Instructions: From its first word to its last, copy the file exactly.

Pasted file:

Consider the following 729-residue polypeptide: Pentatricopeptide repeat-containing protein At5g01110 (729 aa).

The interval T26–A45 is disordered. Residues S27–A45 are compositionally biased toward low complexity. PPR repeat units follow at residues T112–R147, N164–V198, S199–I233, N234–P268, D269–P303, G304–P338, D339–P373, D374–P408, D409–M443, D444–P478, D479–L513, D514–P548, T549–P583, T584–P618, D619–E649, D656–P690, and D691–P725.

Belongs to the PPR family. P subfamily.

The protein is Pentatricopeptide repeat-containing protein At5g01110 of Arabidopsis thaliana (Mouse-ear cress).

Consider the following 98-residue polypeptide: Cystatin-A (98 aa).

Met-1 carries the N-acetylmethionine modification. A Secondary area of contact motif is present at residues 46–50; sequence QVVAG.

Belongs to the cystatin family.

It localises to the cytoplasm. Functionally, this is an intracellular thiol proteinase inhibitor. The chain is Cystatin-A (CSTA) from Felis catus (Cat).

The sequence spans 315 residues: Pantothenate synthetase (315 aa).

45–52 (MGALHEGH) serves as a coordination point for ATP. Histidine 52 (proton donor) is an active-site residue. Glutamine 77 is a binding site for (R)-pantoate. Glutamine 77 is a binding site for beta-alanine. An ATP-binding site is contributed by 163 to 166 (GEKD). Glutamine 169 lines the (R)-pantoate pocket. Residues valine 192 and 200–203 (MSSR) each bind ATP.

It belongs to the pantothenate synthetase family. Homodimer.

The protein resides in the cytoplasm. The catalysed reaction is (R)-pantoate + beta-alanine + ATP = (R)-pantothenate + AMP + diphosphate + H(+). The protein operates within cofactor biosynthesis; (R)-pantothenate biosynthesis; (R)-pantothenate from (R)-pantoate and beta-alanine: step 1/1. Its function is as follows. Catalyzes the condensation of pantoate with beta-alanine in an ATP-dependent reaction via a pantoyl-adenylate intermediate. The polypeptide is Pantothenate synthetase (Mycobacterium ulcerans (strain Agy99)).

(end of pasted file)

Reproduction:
Consider the following 729-residue polypeptide: Pentatricopeptide repeat-containing protein At5g01110 (729 aa).

The interval T26–A45 is disordered. Residues S27–A45 are compositionally biased toward low complexity. PPR repeat units follow at residues T112–R147, N164–V198, S199–I233, N234–P268, D269–P303, G304–P338, D339–P373, D374–P408, D409–M443, D444–P478, D479–L513, D514–P548, T549–P583, T584–P618, D619–E649, D656–P690, and D691–P725.

Belongs to the PPR family. P subfamily.

The protein is Pentatricopeptide repeat-containing protein At5g01110 of Arabidopsis thaliana (Mouse-ear cress).

Consider the following 98-residue polypeptide: Cystatin-A (98 aa).

Met-1 carries the N-acetylmethionine modification. A Secondary area of contact motif is present at residues 46–50; sequence QVVAG.

Belongs to the cystatin family.

It localises to the cytoplasm. Functionally, this is an intracellular thiol proteinase inhibitor. The chain is Cystatin-A (CSTA) from Felis catus (Cat).

The sequence spans 315 residues: Pantothenate synthetase (315 aa).

45–52 (MGALHEGH) serves as a coordination point for ATP. Histidine 52 (proton donor) is an active-site residue. Glutamine 77 is a binding site for (R)-pantoate. Glutamine 77 is a binding site for beta-alanine. An ATP-binding site is contributed by 163 to 166 (GEKD). Glutamine 169 lines the (R)-pantoate pocket. Residues valine 192 and 200–203 (MSSR) each bind ATP.

It belongs to the pantothenate synthetase family. Homodimer.

The protein resides in the cytoplasm. The catalysed reaction is (R)-pantoate + beta-alanine + ATP = (R)-pantothenate + AMP + diphosphate + H(+). The protein operates within cofactor biosynthesis; (R)-pantothenate biosynthesis; (R)-pantothenate from (R)-pantoate and beta-alanine: step 1/1. Its function is as follows. Catalyzes the condensation of pantoate with beta-alanine in an ATP-dependent reaction via a pantoyl-adenylate intermediate. The polypeptide is Pantothenate synthetase (Mycobacterium ulcerans (strain Agy99)).